While waiting for our visas, we indulged in one of the few ridiculous and expensive tourist things we’ve permitted ourselves to do on this trip so far. We took a funicular up to the top of Penang Hill — the highest peak on the island. It was quite nice up there — cooler temperatures, lots of families zipping around in golf carts. The funicular cost $30. For us. For Malaysians it cost about $3. I know that we’re paying “white person price” almost everywhere we go, and whether that enrages you or you’re ok with it, it is the reality of things. This is the first time that I encountered institutionalized up-front and publicly posted white person price. It was a bit of a shock. Especially when it was SUCH a discrepancy. We rode the public bus to the base of the hill and there were some french backpackers behind us. When they got to the ticket booth they blanched at the cost and after some scrounging for change in their pockets, turned around and went back to the bus.
Normally I wouldn’t pay such an outrageous amount of money for something like this but there’s something you all need to know about Kat. This woman LOVES a funicular. Like, is insane bonkers CRAZY for them. We went on a funicular in Istanbul two years ago and she’s STILL talking about it. No sir. If there’s a funicular to be had, WE ARE RIDING THAT SUMBITCH. In fact, I have to say, as far as funiculars go, this was a pretty good one. A long ride, very steep. Good times.
Penang Hill was a strategic vantage point for the British and there’s a bit of England up there (an old post box, for example). There are some pricey resorts and even a few very ritzy private residences, which we walked past. Again. there’s not a ton to DO, perse, but it’s a nice afternoon of waking around. Back in Georgetown, we spent most of the time walking around, visiting some increeedibly dull historical sites (an old English fort with, literally, NOTHING in it), and, of course eating. We also did a bit of drinking but, remember, this is Malaysia, so a beer will cost you a minimum of $6. We spent most nights at the Red Garden food center, which is very similar to a Singaporean style hawker center. Once I ordered a beer there and the Muslim server brought it over to me. He must not have been familiar with this brand in particular because he picked it up to inspect it. Seeing it was about 6.5% alcohol he said to me, “Oh, I see this one is very strong” and walked away with a judgmental air. It was at that moment that my desire to get to booze-filled non-judgy Thailand reached its peak.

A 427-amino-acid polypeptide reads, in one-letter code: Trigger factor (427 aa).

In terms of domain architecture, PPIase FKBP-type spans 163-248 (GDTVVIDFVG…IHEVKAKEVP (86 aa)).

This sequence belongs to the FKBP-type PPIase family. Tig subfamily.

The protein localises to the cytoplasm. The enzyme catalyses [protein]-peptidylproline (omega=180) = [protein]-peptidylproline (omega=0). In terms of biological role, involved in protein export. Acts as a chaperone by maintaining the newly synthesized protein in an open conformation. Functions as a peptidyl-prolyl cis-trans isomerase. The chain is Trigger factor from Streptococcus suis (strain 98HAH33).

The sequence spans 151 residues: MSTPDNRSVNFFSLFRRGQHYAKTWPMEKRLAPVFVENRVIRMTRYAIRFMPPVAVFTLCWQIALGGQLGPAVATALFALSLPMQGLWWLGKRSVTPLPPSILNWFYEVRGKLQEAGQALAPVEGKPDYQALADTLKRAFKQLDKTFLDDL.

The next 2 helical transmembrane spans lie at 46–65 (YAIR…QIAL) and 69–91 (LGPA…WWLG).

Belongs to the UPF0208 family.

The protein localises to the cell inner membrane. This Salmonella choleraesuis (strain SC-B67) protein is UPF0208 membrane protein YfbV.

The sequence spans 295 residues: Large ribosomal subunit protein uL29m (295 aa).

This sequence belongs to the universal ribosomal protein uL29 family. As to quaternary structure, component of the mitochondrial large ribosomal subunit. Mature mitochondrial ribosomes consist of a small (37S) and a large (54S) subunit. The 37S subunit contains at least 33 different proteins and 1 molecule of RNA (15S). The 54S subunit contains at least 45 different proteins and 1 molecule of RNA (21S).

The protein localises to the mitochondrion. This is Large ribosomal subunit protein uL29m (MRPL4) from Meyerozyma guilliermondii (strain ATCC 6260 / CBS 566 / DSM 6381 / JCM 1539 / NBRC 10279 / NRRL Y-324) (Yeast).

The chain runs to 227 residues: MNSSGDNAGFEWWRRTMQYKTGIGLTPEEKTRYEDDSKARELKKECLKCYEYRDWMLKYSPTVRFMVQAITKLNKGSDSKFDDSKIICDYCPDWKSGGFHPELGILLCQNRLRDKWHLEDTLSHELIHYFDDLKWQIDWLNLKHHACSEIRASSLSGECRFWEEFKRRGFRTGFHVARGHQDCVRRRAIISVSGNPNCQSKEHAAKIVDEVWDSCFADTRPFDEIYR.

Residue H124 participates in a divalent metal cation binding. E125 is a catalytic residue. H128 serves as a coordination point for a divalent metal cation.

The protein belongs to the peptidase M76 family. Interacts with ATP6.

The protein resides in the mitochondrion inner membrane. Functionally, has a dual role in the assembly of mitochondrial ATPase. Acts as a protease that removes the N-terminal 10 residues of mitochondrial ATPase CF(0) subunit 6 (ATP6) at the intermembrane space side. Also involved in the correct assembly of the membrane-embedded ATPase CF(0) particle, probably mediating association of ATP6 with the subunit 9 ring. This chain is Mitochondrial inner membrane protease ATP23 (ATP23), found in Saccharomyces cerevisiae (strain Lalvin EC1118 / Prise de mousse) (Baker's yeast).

Good news! Thailand times were nigh! After 5 days in Penang, we boarded the overnight train to Bangkok. The ride was about 20 hours and, I have to say, it was not a terrible experience. People come aboard the train every few stops selling fruit or snacks. There’s ALLEGEDLY a dining car though, honest to god, I couldn’t find it. Dinner and breakfast were served on the train, though honestly it was pretty awful. Next train ride we’re gonna pack our own provisions.
We had some beers on the train, chatted with the people next to us (a welsh woman and her boyfriend — from the Bronx, but had an English accent?), ate some food and then eventually popped an Ambien and passed out only to awake the next morning in Bangkok.
And now, for no reason at all, a random sign we saw in Penang. Anyone looking for a foosball table possibly made from unicorn? I know a guy.